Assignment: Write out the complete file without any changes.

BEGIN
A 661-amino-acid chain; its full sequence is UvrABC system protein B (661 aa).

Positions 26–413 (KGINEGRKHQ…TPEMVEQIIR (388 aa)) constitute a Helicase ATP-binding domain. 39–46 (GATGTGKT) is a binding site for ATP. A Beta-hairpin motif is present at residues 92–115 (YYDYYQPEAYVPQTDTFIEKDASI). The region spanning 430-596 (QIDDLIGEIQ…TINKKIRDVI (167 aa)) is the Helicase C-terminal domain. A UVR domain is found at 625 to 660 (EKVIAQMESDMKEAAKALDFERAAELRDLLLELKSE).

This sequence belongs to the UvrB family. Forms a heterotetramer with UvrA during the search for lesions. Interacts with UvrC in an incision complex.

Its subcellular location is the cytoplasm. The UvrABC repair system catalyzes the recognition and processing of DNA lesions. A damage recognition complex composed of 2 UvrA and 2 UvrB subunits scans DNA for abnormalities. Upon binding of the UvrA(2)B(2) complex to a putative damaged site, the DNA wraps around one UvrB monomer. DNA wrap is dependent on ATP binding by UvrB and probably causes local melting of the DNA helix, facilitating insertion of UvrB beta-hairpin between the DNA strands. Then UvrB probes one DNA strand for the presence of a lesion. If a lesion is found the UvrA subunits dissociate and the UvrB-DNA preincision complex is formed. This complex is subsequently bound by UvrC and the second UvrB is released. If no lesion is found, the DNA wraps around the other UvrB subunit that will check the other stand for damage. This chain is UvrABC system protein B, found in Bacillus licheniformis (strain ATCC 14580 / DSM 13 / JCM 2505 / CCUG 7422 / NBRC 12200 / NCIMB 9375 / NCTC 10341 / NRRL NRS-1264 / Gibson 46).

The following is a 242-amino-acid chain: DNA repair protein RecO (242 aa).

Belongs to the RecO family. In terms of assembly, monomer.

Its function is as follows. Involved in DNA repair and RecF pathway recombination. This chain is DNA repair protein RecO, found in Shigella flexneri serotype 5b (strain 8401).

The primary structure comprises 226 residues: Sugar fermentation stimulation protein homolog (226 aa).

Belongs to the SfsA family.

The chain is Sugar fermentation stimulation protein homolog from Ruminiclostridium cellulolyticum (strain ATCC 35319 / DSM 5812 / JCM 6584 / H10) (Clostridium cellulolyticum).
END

A 661-amino-acid chain; its full sequence is UvrABC system protein B (661 aa).

Positions 26–413 (KGINEGRKHQ…TPEMVEQIIR (388 aa)) constitute a Helicase ATP-binding domain. 39–46 (GATGTGKT) is a binding site for ATP. A Beta-hairpin motif is present at residues 92–115 (YYDYYQPEAYVPQTDTFIEKDASI). The region spanning 430-596 (QIDDLIGEIQ…TINKKIRDVI (167 aa)) is the Helicase C-terminal domain. A UVR domain is found at 625 to 660 (EKVIAQMESDMKEAAKALDFERAAELRDLLLELKSE).

This sequence belongs to the UvrB family. Forms a heterotetramer with UvrA during the search for lesions. Interacts with UvrC in an incision complex.

Its subcellular location is the cytoplasm. The UvrABC repair system catalyzes the recognition and processing of DNA lesions. A damage recognition complex composed of 2 UvrA and 2 UvrB subunits scans DNA for abnormalities. Upon binding of the UvrA(2)B(2) complex to a putative damaged site, the DNA wraps around one UvrB monomer. DNA wrap is dependent on ATP binding by UvrB and probably causes local melting of the DNA helix, facilitating insertion of UvrB beta-hairpin between the DNA strands. Then UvrB probes one DNA strand for the presence of a lesion. If a lesion is found the UvrA subunits dissociate and the UvrB-DNA preincision complex is formed. This complex is subsequently bound by UvrC and the second UvrB is released. If no lesion is found, the DNA wraps around the other UvrB subunit that will check the other stand for damage. This chain is UvrABC system protein B, found in Bacillus licheniformis (strain ATCC 14580 / DSM 13 / JCM 2505 / CCUG 7422 / NBRC 12200 / NCIMB 9375 / NCTC 10341 / NRRL NRS-1264 / Gibson 46).

The following is a 242-amino-acid chain: DNA repair protein RecO (242 aa).

Belongs to the RecO family. In terms of assembly, monomer.

Its function is as follows. Involved in DNA repair and RecF pathway recombination. This chain is DNA repair protein RecO, found in Shigella flexneri serotype 5b (strain 8401).

The primary structure comprises 226 residues: Sugar fermentation stimulation protein homolog (226 aa).

Belongs to the SfsA family.

The chain is Sugar fermentation stimulation protein homolog from Ruminiclostridium cellulolyticum (strain ATCC 35319 / DSM 5812 / JCM 6584 / H10) (Clostridium cellulolyticum).